Seekers should search for an unbiased truth

Guest writer

Searching for an unbiased truthI have a hard time with labels like left, right, atheist, religious… They often just don’t fit very well. They can be awkward, misleading and not very flattering. Since they can and do build largely artificial boundaries and discourage flexibility, is there any utility in adopting a brand and being loyal to it? 

There’s a certain freedom and independence in depoliticizing an issue or an identity. You can have an opinion without having an enemy or take on a cause without fighting against one. You can look for truth constantly and without discrimination, weaving together experience and understanding in richer and more subtle ways, not to mention a freer and less inflammatory mingling of people and ideas. 

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The concept of the unbiased seeker is in many spiritual traditions. In the Bahá’í sacred writings there are many reminders to forgo preconceived notions, reflect, ask questions and independently seek knowledge and understanding. Among those reminders is the Tablet of the True Seeker, which advises:

“He must so cleanse his heart that no remnant of either love or hate may linger therein, lest that love blindly incline him to error, or that hate repel him away from the truth.”

And in the Valley of Search, the first of Seven Valleys in a mystical work on spiritual development, Bahá’u’lláh advises that such seekers must “cleanse the heart—which is the wellspring of divine treasures—from every marking, and that they turn away from imitation…”

Interestingly, these counsels seem to correlate with the scientific method, where legitimate research requires impartiality. In principle, neither politics, public opinion nor money should influence the nature of the hypothesis to be investigated nor the results of the investigation. 

The ideal of an impartial search for truth can be applied to almost every area of life, from personal decision-making to public discourse, law, journalism, governance – an endless list. The more authentic the person or the democracy, the less tolerance there is for manipulation, self-interested bias and personal agendas.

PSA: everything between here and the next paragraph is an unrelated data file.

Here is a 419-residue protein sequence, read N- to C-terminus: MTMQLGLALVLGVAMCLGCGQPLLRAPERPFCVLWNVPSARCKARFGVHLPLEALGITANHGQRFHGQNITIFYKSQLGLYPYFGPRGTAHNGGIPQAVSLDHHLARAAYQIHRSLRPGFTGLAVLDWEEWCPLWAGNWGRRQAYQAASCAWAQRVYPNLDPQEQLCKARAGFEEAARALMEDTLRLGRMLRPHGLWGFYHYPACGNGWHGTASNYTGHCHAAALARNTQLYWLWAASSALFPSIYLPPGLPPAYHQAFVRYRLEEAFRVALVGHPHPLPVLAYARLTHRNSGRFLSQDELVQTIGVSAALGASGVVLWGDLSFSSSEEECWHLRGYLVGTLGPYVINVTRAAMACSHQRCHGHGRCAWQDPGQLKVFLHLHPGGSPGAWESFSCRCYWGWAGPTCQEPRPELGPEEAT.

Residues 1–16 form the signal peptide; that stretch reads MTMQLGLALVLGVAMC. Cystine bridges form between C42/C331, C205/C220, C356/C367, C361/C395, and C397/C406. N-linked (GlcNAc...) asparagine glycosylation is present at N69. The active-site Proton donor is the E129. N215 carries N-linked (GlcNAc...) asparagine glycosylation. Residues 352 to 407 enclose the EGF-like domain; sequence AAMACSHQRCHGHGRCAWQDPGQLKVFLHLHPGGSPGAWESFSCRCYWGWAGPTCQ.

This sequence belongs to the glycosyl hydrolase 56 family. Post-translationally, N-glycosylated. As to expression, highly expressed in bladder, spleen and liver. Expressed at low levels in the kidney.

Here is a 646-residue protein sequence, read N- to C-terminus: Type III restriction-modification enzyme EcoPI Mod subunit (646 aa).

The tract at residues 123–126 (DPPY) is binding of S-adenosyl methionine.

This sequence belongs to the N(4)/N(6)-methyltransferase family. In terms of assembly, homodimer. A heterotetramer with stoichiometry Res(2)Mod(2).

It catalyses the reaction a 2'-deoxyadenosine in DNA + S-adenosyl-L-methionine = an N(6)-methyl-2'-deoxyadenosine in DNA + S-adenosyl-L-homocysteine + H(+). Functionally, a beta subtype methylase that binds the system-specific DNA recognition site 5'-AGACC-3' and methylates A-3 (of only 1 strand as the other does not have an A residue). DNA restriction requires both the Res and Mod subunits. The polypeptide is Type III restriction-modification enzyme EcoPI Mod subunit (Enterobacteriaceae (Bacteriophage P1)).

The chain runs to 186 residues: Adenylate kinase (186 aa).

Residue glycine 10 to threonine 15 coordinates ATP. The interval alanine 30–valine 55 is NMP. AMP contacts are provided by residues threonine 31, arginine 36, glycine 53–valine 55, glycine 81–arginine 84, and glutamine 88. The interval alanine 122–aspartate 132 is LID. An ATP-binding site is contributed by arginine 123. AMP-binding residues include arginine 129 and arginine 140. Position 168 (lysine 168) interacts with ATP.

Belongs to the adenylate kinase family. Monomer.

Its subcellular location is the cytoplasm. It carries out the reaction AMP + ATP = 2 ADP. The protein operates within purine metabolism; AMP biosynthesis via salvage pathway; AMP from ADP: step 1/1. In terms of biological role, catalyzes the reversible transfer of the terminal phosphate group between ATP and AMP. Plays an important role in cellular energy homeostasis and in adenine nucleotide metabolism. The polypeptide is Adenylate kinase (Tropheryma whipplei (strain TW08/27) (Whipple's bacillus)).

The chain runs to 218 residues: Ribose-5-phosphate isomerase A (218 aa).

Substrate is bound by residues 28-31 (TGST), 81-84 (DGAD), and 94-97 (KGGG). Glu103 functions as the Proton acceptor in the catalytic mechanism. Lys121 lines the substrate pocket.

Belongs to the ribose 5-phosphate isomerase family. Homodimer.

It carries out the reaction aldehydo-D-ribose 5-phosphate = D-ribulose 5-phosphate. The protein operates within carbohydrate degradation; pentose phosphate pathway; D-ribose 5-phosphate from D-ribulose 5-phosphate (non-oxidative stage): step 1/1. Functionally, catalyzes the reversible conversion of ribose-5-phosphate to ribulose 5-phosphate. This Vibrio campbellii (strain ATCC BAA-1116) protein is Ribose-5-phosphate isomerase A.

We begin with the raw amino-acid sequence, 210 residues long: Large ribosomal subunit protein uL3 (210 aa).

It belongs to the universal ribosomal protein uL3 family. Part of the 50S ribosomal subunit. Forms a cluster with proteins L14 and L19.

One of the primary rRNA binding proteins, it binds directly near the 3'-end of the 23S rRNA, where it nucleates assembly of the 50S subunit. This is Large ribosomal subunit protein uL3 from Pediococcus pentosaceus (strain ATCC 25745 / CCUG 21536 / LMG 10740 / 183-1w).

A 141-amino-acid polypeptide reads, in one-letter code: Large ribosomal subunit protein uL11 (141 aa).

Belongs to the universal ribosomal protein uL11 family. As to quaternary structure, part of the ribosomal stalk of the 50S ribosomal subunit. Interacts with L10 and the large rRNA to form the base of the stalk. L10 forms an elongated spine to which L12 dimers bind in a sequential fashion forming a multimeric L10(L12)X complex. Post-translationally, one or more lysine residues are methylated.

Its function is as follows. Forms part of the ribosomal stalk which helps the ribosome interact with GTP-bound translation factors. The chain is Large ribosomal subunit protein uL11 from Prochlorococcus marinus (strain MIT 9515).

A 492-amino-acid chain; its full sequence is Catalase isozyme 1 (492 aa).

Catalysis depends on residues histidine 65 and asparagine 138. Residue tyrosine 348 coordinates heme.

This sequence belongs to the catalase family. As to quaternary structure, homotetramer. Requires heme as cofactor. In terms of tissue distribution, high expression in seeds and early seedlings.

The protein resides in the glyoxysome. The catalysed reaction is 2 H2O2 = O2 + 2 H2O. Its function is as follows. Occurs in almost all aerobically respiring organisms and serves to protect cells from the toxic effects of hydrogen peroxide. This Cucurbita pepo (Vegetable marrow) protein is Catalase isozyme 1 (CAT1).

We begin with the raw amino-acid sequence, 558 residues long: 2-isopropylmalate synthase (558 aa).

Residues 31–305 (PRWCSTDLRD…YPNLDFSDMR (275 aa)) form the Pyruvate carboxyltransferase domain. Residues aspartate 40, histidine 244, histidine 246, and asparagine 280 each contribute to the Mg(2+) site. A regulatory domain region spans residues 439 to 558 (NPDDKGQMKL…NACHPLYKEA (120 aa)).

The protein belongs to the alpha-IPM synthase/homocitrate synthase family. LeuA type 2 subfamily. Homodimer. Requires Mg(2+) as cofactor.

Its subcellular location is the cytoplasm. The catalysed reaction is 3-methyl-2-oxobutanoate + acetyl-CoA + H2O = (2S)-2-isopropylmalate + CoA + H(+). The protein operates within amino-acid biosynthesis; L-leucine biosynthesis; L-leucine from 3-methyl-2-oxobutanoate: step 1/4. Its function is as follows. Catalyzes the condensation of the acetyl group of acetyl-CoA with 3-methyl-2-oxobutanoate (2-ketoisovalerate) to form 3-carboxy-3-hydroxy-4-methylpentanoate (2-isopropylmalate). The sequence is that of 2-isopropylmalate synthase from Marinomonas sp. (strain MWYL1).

The changes that need to be made in the world right now are systemic and, above that, relational. It will take much more than a bullet list of tweaks and compromises to get us past the multiple complex logjams preventing progress. Good decisions that lead to positive outcomes will require entering into a right relationship with each other and every living system. 

Practices that nudge us in the right direction are worth examination. In Bahá’í community life there is a well-defined set of guidelines that undergird the process of decision-making at all levels, known as the “principle of consultation”. Ideas are to be set forth without fear of judgement. Once set forth, they no longer belong to anyone, but are to be discussed freely. Those consulting are to speak dispassionately so as not to give offense; nor should they take offense. The watchwords are “frank” and “loving”. Each person must be ready at all times to change his or her opinion, with complete detachment from anything other than a love of truth and a desire to serve the greater good.

Combined with an admonition against backbiting and the counsel for all to wholeheartedly support whatever decision is made so that it can stand or fall on its own merits, the method encourages collaboration, unity, and freedom from fear of censure and bullying. 

Looking past the labels and ideologies by independently seeking truth and engaging in respectful dialogue can help preserve harmony and encourage wisdom. Like a healthy immune system, those values can prevent us from falling prey to polarization, identity politics, tribalism and the ills that derive from them.

Searching for an unbiased truthSheila Flood is a member of the Bahá’í community of Saanich and Chair of the Victoria Multifaith Society.

You can read mor articles onour interfaith blog, Spiritually Speaking HERE

* This article was published in the print edition of the Times Colonist on Saturday, March 8th 2020

Photo of hiker in a valley by Luke Ellis-Craven on Unsplash



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